There is nothing wrong with this answer. In most cases, people with this answer usually look to add variety, brand value, or some kind of pseudo-expertise to their resume. They search for a course/subject of their interest, and very diligently and selectively search for the course offered by Harvard, Oxford, Google, Microsoft and other ‘brands’ in their respective subject, and sign up for a course. The brand happens to become their perceived symbol of quality and applicability of the contents of the course.
Again, nothing wrong with that yet. These courses could be the best out there. However, they might not be smart purchase decisions because there is a high possibility that they’re not the courses your CV needs.
Majority of the candidates don’t know what a CV means to a potential employer. How could candidates make the right decision on which online course adds value to a CV if they don’t understand a CVs role in the hiring process?
Let me help you with that.
The end use-case of a CV is to get yourself a job. Hence, will your CV be of any value if it’s not getting you a job? No. Hence, the ONLY online courses that can add value to your CV, are the ones that can then directly or indirectly help you get selected for a job, or get you into the college of your choice.
Sounds simple so far? Let’s get some further clarity.
So if we’re discussing the potential that online courses have when it comes to making your CV better, how do you make the best CV?
The fact is that no recruiter is looking for the best CV because there is no such thing as the best CV. Every recruiter is looking for a CV that’s best for them. The purpose of a CV is to give a gist to your employer as to how your education and work experience fits with the job role and nature of the recruiter. That’s it. If there is some kind of visible fit, you proceed with tests and interviews. If your CV does not represent that fit, no matter the variety, brand value, or pseudo-expertise on your resume, you will not get accepted. The problem that the majority of recruiters face today is that so many candidates spend so much time and energy on making the CV stand out, they completely forget to fit it in. Example: The mention of having done a Basics of Data Analytics course from MIT is mostly going to be ignored if the organization or role has nothing to do with Data Analytics.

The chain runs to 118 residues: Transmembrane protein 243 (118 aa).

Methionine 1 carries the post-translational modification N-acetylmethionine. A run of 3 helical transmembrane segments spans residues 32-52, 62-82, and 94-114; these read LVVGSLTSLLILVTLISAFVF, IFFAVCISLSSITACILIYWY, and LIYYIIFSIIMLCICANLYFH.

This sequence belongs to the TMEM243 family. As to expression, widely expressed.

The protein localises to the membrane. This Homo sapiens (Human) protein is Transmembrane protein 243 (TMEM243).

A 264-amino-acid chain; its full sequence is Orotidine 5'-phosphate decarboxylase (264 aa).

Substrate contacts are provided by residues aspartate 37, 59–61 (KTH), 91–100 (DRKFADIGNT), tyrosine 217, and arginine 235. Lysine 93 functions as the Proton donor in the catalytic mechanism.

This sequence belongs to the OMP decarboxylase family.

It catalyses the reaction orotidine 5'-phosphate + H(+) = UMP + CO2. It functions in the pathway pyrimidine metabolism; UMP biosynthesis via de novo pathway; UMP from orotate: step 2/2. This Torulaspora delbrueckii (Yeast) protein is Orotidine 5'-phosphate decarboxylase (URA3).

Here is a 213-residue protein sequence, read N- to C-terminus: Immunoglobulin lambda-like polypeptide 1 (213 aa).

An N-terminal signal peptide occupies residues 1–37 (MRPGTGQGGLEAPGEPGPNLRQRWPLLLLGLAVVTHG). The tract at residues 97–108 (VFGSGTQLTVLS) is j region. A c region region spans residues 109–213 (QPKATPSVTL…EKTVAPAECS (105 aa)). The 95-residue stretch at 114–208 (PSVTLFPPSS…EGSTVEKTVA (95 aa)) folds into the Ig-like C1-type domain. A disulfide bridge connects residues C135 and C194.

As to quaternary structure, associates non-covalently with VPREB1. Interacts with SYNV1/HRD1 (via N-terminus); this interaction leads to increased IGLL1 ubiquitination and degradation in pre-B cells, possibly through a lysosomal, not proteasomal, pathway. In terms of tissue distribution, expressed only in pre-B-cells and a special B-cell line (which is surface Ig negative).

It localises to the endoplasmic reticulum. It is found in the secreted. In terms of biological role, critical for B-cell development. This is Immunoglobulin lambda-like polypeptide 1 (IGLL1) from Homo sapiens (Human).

You are taking up online courses to become a great candidate and that’s fine but are you doing enough to become a great candidate for them?
In the case of MIT, is the online course great? Yes. Is the certificate legitimate? Yes. Did it add value to your resume? No.
Hence, if you’re looking to know if an online course is going to add value to your CV, research into what the organization demands and always build your selection of online courses backwards.
- First, research into the industry and organization of your choice. You can do this through their website, job postings, projects, and so on.
- Second, understand their skill requirements,
- Third, evaluate the gaps in your CV,
- Lastly, select an online course that fills that exact gap.
By creating a direct connection between the organization’s requirements and the online course that you have taken up, your online course creates value by making you a better fit, compared to somebody who has NOT done the online course in the said subject.
3. What kind of online courses are organizations looking for in your resume?
Organizations hire you so that you may add value to them. If your online courses are to make a difference to your hiring, the knowledge that you derive from them should also add value to them, and the entire organization.